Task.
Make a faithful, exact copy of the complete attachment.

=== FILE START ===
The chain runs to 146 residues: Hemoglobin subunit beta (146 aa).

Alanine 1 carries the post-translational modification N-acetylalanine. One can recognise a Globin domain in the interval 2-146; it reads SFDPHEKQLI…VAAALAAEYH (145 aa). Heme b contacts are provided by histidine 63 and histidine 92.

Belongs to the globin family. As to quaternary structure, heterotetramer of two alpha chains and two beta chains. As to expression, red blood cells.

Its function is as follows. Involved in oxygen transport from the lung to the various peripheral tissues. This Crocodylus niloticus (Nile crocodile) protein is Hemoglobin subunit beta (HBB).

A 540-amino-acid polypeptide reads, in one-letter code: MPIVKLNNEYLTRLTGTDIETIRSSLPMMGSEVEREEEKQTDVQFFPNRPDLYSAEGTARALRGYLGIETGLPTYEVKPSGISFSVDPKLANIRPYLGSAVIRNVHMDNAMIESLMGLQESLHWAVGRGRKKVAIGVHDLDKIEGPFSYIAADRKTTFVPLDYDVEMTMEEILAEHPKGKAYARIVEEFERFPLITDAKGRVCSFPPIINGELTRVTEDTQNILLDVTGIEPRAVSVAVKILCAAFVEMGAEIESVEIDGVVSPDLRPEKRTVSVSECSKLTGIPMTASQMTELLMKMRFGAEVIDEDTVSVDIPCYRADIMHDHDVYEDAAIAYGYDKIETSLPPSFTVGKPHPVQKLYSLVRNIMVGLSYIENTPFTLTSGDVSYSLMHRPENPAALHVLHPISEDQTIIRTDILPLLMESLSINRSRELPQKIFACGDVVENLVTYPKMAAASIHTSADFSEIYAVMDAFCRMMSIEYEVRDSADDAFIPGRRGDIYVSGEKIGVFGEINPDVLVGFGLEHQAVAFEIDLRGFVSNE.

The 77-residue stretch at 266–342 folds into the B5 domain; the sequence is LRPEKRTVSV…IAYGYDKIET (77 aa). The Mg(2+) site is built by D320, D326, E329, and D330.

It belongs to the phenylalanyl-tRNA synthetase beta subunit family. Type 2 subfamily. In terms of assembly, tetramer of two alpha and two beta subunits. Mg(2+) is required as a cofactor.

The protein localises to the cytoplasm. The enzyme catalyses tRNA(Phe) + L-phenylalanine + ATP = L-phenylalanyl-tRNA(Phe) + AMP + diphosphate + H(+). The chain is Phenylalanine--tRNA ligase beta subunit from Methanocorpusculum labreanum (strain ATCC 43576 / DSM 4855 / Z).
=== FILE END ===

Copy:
The chain runs to 146 residues: Hemoglobin subunit beta (146 aa).

Alanine 1 carries the post-translational modification N-acetylalanine. One can recognise a Globin domain in the interval 2-146; it reads SFDPHEKQLI…VAAALAAEYH (145 aa). Heme b contacts are provided by histidine 63 and histidine 92.

Belongs to the globin family. As to quaternary structure, heterotetramer of two alpha chains and two beta chains. As to expression, red blood cells.

Its function is as follows. Involved in oxygen transport from the lung to the various peripheral tissues. This Crocodylus niloticus (Nile crocodile) protein is Hemoglobin subunit beta (HBB).

A 540-amino-acid polypeptide reads, in one-letter code: MPIVKLNNEYLTRLTGTDIETIRSSLPMMGSEVEREEEKQTDVQFFPNRPDLYSAEGTARALRGYLGIETGLPTYEVKPSGISFSVDPKLANIRPYLGSAVIRNVHMDNAMIESLMGLQESLHWAVGRGRKKVAIGVHDLDKIEGPFSYIAADRKTTFVPLDYDVEMTMEEILAEHPKGKAYARIVEEFERFPLITDAKGRVCSFPPIINGELTRVTEDTQNILLDVTGIEPRAVSVAVKILCAAFVEMGAEIESVEIDGVVSPDLRPEKRTVSVSECSKLTGIPMTASQMTELLMKMRFGAEVIDEDTVSVDIPCYRADIMHDHDVYEDAAIAYGYDKIETSLPPSFTVGKPHPVQKLYSLVRNIMVGLSYIENTPFTLTSGDVSYSLMHRPENPAALHVLHPISEDQTIIRTDILPLLMESLSINRSRELPQKIFACGDVVENLVTYPKMAAASIHTSADFSEIYAVMDAFCRMMSIEYEVRDSADDAFIPGRRGDIYVSGEKIGVFGEINPDVLVGFGLEHQAVAFEIDLRGFVSNE.

The 77-residue stretch at 266–342 folds into the B5 domain; the sequence is LRPEKRTVSV…IAYGYDKIET (77 aa). The Mg(2+) site is built by D320, D326, E329, and D330.

It belongs to the phenylalanyl-tRNA synthetase beta subunit family. Type 2 subfamily. In terms of assembly, tetramer of two alpha and two beta subunits. Mg(2+) is required as a cofactor.

The protein localises to the cytoplasm. The enzyme catalyses tRNA(Phe) + L-phenylalanine + ATP = L-phenylalanyl-tRNA(Phe) + AMP + diphosphate + H(+). The chain is Phenylalanine--tRNA ligase beta subunit from Methanocorpusculum labreanum (strain ATCC 43576 / DSM 4855 / Z).